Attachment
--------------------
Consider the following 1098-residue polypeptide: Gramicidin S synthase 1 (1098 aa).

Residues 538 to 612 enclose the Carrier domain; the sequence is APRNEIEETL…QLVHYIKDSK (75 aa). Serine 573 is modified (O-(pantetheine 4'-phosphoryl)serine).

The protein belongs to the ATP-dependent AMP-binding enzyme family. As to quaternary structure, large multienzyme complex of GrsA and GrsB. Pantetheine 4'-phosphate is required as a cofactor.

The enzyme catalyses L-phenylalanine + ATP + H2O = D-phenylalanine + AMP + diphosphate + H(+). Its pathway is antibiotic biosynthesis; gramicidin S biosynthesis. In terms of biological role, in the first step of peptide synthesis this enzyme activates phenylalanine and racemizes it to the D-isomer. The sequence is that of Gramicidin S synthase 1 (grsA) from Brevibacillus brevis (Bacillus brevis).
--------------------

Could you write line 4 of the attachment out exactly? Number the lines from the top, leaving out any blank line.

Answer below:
The enzyme catalyses L-phenylalanine + ATP + H2O = D-phenylalanine + AMP + diphosphate + H(+). Its pathway is antibiotic biosynthesis; gramicidin S biosynthesis. In terms of biological role, in the first step of peptide synthesis this enzyme activates phenylalanine and racemizes it to the D-isomer. The sequence is that of Gramicidin S synthase 1 (grsA) from Brevibacillus brevis (Bacillus brevis).